Music

CD Shorts

Reviewed this week: Hot Funzzle, Various Artists (Bambara Mystic Soul), and Suitcase Junket

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Thursday, February 02, 2012

Hot Funzzle
Hot Funzzle
(Ghost Dog)

A respectable assembly of pop-punk anthem writers in the vein of Green Day or the Dropkick Murphys, Hot Funzzle includes members of other Valley acts Andyhasaband and the Creepin' Cadavers. Though most of the songs use pretty standard chord progressions performed at double-espresso BPMs, the band pulls them off with great skill, nailing tight breaks and chuggity-chugs on nicely recorded guitars. Primary singer Andy Gould's vocals are perfectly suited for the tunes—breathy, sneering and vaguely anguished—and the band projects a catchy Sex Pistols or D Generation sort of sound. The cover (and the band name) are a take on the British comedy hit Hot Fuzz, starring Simon Pegg (now Star Trek prequel Scotty) and Martin Freeman (currently gluing hair to his Bilbo Baggins hobbit-feet in New Zealand). Not sure what the connection is. —Tom Sturm

*

Various Artists
Bambara Mystic Soul: The Raw Sound of Burkina Faso 1974-1979
(Analog Africa)

Analog Africa has set the gold standard for African reissues with superb track selections, careful remastering and 40-page booklets that tell stories of musical scenes which have received scant exposure in the West. Its 10th release focuses on groove music from Burkina Faso, and it's one of their very best. The set is anchored by six tracks from Amadou Ballake, whose alternately supple and booming voice navigates languid Cuban-inflected ballads and horn-driven funk tunes with equal aplomb. Other groups, such as Afro-Soul System and Orchestre CVD, are equally accomplished, moving from frenetic rave-ups to hypnotic psychedelia. The music is linked by richly textured arrangements, sinuous rhythms, and buzzing, smeary and iridescent guitar lines. These remarkable tunes—lost and neglected for decades—are more than ready to finally grab their moment in the spotlight. —Jeff Jackson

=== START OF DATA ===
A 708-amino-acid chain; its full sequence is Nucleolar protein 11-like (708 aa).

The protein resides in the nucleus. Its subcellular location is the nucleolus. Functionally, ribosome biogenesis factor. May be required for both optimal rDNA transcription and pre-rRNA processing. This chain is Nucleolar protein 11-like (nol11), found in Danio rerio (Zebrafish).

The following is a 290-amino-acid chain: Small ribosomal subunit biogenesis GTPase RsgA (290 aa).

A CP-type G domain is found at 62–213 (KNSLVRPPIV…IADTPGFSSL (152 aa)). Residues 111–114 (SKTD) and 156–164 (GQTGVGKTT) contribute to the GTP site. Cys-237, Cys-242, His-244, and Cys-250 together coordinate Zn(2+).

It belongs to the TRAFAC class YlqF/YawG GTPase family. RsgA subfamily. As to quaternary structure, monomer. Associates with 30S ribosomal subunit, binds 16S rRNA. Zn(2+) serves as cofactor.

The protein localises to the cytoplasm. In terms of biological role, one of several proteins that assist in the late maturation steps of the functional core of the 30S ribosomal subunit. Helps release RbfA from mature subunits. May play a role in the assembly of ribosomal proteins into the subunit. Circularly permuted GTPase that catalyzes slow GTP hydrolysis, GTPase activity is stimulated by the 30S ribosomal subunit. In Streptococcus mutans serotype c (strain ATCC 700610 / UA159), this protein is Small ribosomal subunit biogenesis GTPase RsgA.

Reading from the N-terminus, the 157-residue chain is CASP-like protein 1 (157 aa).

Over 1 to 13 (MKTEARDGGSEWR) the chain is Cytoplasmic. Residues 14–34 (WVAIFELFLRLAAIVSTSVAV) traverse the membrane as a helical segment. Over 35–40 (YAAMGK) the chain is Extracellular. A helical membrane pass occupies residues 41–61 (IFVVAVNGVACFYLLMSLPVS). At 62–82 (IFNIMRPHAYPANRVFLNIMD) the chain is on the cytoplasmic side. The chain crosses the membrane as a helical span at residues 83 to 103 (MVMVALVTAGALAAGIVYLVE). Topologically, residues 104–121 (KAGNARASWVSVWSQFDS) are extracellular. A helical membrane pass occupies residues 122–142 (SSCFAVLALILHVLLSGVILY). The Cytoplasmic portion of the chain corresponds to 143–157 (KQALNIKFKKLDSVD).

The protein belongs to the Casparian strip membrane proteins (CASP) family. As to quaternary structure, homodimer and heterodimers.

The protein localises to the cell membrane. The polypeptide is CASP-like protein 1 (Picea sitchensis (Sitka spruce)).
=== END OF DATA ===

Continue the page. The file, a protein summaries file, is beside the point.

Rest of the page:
*

Suitcase Junket
Knock It Down
(Making What I Want)

There is no doubt that that the magic Matt Lorenz spins is potent stuff. Whether he's performing as a musician in the local band Rusty Belle or as an artist conjuring strange insects from found objects, Lorenz has a knack for finding poetry in unlikely places. On his second album as Suitcase Junket, with handmade instruments and make-shift percussion, Lorenz conjures the kinds of sounds and melodies you might hear late at night coming from a campfire in a junk yard: wild, brash and often beautiful, veering from one extreme to another. "Radio Flyer" is a gritty and raucous anthem celebrating a red wagon, but then there's "Bone," a sort of Gypsy waltz with a lovely lyric that seems to describe Lorenz's process precisely: "This song is a bone that I found in the woods/ It was buried alone, but I've done what I could/ to breath life into something which it had fled." —Mark Roessler

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